With the wind now behind him, Thomas blasted a kick over from 35m to make the score 13-8.

Then a crucial substitution seemed in danger of turning the game. We'd been screaming for Dewdney, but what we got was Anderson bringing on Cooper - a proper scrum half. Suddenly there was far more fluidity in the Newport attacks. The ball moved left and right with a smooth silkiness that finally picked up the pace of the game. From a lineout in Cardiff's 22, Cooper found a gap, but couldn't find the support and the chance was gone. Cooper also managed to find Sweeny with a perfect pass every time, but the outside-half lacked the creativity to make use of the excellent ball he received. His centres were more robotic than those opposite them, and no one was mixing up the angles. The smart money must be on these two teams to fight out that fourth spot if this performance was anything to go by.

With Thomas still drilling those low kicks to the corners, the pressure on Sweeny increased, and sure enough Gethin Jenkins popped up again to charge down a week kick from Ceri "Iestyn" Sweeny. Martyn Williams was on hand to snap up the loose possession and the game was won.

It's been a long time since the first fifteen have enjoyed a victory again Welsh opposition (only the trouncing of the Ospreys last season to show for their "efforts"), so let's wallow in the pleasure of a hard fought win over a tenacious and physical Newport side. However, there's plenty of work to do and the team will need to play much better next week if they are to come close to matching the limited by disciplined Ospreys team with the classy Henson calling the shots.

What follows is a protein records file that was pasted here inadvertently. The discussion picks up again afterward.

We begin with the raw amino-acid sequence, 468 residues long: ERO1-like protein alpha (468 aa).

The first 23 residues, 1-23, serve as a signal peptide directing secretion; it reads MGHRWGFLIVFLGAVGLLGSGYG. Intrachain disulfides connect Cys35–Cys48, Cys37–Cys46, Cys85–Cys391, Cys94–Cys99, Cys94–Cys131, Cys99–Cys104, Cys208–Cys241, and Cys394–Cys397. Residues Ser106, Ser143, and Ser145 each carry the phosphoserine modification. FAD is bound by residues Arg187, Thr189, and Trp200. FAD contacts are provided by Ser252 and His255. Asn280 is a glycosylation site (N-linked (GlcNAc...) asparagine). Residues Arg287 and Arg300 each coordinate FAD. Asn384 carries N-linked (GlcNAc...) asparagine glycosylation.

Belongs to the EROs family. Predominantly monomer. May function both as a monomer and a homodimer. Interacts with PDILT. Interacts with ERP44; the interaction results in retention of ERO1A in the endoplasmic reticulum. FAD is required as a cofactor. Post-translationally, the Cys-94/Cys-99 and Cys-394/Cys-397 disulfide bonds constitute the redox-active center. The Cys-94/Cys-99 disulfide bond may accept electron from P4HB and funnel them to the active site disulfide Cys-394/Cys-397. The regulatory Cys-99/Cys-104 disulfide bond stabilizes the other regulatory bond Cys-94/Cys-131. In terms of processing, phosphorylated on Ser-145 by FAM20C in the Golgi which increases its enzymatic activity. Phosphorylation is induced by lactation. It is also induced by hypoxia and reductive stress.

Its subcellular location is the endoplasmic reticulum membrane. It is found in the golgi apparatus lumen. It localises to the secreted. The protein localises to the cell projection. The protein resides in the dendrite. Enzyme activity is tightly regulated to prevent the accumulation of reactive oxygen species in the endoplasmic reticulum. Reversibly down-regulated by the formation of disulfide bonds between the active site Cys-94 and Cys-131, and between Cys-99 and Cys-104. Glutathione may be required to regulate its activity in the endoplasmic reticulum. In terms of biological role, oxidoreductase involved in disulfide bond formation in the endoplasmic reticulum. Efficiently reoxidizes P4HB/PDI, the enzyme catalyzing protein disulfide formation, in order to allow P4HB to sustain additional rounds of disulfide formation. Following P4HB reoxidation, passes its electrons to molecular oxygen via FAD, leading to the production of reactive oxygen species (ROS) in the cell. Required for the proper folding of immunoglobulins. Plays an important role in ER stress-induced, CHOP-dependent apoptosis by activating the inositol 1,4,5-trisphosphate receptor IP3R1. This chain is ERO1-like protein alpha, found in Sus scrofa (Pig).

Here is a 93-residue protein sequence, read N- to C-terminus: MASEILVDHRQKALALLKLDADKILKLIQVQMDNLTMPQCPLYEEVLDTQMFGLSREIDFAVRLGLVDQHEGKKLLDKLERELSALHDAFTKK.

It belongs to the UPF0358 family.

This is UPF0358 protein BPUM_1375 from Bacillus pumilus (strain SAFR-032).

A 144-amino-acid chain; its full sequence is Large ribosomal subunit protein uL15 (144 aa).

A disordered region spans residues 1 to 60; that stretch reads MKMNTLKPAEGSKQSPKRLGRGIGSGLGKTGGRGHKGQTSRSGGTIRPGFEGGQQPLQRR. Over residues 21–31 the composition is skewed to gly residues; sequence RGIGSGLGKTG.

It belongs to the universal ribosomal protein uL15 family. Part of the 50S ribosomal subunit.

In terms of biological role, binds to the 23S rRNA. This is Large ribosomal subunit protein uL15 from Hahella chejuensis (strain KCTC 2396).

Tactically, Young and Lee Thomas got it just right against Newport, but a much more dynamic performance - targeting the Osprey's average centre partnership - is essential next week. It's time to pick the two opensides and move the ball much more than they did against Newport, and time to see Shanklin and Robinson in tandem. When Walne has come up against Shane in the past, he's steamrollered him, so the big man should come back.

The lineout is looking good, Gareth Williams' accuracy impressive (given the terrible wind). Barry Williams' infamous wayward throwing should give the bois a chance to pressurise the amalgamated team's Achilles heel.

The scrum is showing some really signs of coming out on top, but Ben Evan's performance against Duncan Jones is going to be key and so far there's little on show to suggest that he can compete with Agnetha. Will he meet his Waterloo?

In the Celtic League, the breakdown is a complete jungle and a lottery. Contrasting this game with Wasps vs Sale, one of the clearest differences was the refereeing of (and player discipline at) the breakdown. No one knows what's going on - players, spectators, least of all referees. Alain Rolland was no difference. So once more at the Gnoll, how the breakdown is refereed will be key.